MIT To Analyze Its Role In Case Against Aaron Swartz
BOSTON — The president of the Massachusetts Institute of Technology says the school will conduct a “thorough analysis” of its role in the hacking case against Aaron Swartz following the 26-year-old’s suicide on Friday in New York City.
Related Coverage: Aaron Swartz
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- 3/13/13 At MIT Memorial For Aaron Swartz, Criticism And Introspection
- 3/7/13: Aaron Swartz’s Father On MIT’s Handling Of Case: ‘Something I’ll Never Recover From’
- 2/5/13: Swartz Remembered In D.C.
- 1/16/13: Ortiz Defends Charges Against Swartz
- 1/16/13: Retired Federal Judge Joins Criticism Over Handling Of Swartz Case
- 1/15/13: Swartz Father Blames ‘Government’
- 1/15/13: Prosecution’s Case Against Swartz Draws Scrutiny
- 1/14/13: MIT To Analyze Its Role In Swartz Case
- 1/13/13: Reddit Co-Founder Dies Before Trial
- 2011: Cambridge Man Charged With Stealing Documents From MIT
- Op-Ed: We Need A Better Sense Of Justice, And Shame
In 2011, Swartz, who co-founded Reddit and as a teenager helped create RSS, was charged with stealing millions of articles from JSTOR, a subscription service used by MIT that offers digitized copies of articles from academic journals, in an attempt to make them freely available. His trial was expected to start next month.
On Sunday, MIT President L. Rafael Reif emailed the MIT community in response to Swartz’s death:
I want to express very clearly that I and all of us at MIT are extremely saddened by the death of this promising young man who touched the lives of so many. It pains me to think that MIT played any role in a series of events that have ended in tragedy.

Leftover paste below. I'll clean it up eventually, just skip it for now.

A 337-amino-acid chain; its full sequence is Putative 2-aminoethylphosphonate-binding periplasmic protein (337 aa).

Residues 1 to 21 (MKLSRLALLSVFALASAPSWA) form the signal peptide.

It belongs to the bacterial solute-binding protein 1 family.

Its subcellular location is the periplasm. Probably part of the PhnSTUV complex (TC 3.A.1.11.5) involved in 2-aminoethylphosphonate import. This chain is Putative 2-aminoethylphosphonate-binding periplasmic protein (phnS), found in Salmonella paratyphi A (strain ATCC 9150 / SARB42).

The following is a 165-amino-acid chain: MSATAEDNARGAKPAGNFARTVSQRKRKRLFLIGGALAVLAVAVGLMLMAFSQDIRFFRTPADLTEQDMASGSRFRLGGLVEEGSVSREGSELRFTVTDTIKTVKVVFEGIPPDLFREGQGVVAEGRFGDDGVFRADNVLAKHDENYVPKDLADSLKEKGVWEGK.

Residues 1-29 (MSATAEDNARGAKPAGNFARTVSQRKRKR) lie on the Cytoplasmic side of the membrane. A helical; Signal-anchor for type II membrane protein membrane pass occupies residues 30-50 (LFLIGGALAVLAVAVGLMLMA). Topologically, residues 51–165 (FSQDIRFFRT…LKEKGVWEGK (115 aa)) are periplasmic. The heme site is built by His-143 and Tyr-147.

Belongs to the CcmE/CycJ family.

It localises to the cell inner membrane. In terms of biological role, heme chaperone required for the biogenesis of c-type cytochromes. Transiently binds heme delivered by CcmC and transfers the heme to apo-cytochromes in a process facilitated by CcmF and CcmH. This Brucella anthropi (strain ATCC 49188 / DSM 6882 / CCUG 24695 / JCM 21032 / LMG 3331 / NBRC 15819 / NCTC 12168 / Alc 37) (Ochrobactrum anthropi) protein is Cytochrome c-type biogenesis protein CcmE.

Reif went on to say the analysis will aim to “describe the options MIT had and the decisions MIT made, in order to understand and to learn from the actions MIT took” in its case against Swartz.
In a statement released Saturday, Swartz’s family in Chicago expressed not only grief over his death but also bitterness toward federal prosecutors pursuing the case in Massachusetts against him.
“Aaron’s death is not simply a personal tragedy. It is the product of a criminal justice system rife with intimidation and prosecutorial overreach. Decisions made by officials in the Massachusetts U.S. Attorney’s office and at MIT contributed to his death,” they said.
If convicted, Swartz faced 35 years in prison and up to $1 million in fines.
JSTOR didn’t press charges once it reclaimed the articles from Swartz, and some legal experts considered the case unfounded, saying that MIT allows guests access to the articles and Swartz, a fellow at Harvard’s Safra Center for Ethics, was a guest.
With reporting by the Associated Press and the WBUR Newsroom.